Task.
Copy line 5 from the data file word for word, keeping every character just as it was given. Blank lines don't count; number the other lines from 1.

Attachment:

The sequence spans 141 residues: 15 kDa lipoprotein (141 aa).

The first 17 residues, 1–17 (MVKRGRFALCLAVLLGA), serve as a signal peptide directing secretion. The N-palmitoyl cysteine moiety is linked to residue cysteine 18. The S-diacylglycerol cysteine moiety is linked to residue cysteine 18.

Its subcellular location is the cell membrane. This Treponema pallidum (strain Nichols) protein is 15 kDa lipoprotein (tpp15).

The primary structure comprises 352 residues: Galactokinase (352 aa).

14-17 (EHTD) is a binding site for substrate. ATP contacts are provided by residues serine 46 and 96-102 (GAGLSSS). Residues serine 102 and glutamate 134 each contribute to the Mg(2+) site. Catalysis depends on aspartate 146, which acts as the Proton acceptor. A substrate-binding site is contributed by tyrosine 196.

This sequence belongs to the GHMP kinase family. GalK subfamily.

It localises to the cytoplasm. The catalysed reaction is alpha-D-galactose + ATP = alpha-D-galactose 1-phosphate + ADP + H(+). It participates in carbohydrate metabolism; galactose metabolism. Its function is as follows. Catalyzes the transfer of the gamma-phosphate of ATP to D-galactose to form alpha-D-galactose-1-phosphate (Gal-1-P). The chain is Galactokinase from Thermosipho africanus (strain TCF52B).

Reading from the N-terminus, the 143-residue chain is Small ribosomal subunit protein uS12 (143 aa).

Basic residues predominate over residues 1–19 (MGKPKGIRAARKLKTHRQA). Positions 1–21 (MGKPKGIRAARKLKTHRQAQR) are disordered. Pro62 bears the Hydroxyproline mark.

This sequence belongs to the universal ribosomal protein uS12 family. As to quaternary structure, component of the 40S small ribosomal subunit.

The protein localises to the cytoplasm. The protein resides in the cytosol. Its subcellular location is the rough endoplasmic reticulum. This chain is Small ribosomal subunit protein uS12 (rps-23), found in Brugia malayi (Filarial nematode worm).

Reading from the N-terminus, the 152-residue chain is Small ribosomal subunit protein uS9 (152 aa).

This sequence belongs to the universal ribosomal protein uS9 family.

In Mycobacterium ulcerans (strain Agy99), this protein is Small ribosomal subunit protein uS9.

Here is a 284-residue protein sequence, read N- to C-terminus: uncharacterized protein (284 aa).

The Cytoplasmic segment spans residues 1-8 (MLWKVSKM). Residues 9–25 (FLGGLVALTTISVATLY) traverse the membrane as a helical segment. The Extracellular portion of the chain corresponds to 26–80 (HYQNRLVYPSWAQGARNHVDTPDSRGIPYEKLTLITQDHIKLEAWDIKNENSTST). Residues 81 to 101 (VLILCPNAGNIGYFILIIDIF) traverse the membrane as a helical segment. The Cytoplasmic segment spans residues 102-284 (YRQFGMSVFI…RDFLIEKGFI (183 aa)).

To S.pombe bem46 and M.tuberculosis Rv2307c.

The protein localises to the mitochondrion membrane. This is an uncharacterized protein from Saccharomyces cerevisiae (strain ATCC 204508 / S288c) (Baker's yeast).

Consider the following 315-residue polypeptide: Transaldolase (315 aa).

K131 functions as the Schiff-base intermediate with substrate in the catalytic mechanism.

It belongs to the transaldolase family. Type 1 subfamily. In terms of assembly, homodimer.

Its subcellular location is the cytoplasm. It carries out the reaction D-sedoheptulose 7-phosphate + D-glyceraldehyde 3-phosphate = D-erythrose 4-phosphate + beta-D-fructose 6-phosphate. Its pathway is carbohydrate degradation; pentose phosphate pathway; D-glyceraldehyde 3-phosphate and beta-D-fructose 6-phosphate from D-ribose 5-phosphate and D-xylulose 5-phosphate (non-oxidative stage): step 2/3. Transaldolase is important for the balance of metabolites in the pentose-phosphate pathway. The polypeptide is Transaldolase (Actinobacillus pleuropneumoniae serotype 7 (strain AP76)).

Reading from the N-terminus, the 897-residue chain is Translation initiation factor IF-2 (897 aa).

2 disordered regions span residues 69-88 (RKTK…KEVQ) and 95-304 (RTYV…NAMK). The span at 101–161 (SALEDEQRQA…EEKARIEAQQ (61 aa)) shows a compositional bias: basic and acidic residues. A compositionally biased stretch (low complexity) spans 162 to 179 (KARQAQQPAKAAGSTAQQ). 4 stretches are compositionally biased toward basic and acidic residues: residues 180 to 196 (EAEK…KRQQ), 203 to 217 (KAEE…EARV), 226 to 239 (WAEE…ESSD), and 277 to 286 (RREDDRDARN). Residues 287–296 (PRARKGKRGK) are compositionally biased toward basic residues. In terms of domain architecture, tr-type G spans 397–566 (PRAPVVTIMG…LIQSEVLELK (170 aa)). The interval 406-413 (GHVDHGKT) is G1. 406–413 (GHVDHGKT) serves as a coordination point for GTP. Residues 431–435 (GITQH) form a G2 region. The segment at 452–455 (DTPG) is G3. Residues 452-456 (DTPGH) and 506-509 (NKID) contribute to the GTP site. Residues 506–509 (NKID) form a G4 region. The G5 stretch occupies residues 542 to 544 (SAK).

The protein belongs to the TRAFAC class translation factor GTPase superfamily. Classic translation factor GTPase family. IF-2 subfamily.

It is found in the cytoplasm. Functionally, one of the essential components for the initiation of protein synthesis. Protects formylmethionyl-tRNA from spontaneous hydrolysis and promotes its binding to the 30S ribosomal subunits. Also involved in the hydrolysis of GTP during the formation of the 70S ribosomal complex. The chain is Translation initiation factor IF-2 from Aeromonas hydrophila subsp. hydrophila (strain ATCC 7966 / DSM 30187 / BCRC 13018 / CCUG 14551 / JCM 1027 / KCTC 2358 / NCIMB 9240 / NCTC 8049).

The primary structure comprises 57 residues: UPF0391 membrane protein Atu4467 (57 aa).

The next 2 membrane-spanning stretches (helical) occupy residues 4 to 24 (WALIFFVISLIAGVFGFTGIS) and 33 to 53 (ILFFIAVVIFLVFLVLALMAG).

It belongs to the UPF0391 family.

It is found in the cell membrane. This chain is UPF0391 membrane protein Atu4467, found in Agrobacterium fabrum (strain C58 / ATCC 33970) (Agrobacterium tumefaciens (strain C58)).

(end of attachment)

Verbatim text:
14-17 (EHTD) is a binding site for substrate. ATP contacts are provided by residues serine 46 and 96-102 (GAGLSSS). Residues serine 102 and glutamate 134 each contribute to the Mg(2+) site. Catalysis depends on aspartate 146, which acts as the Proton acceptor. A substrate-binding site is contributed by tyrosine 196.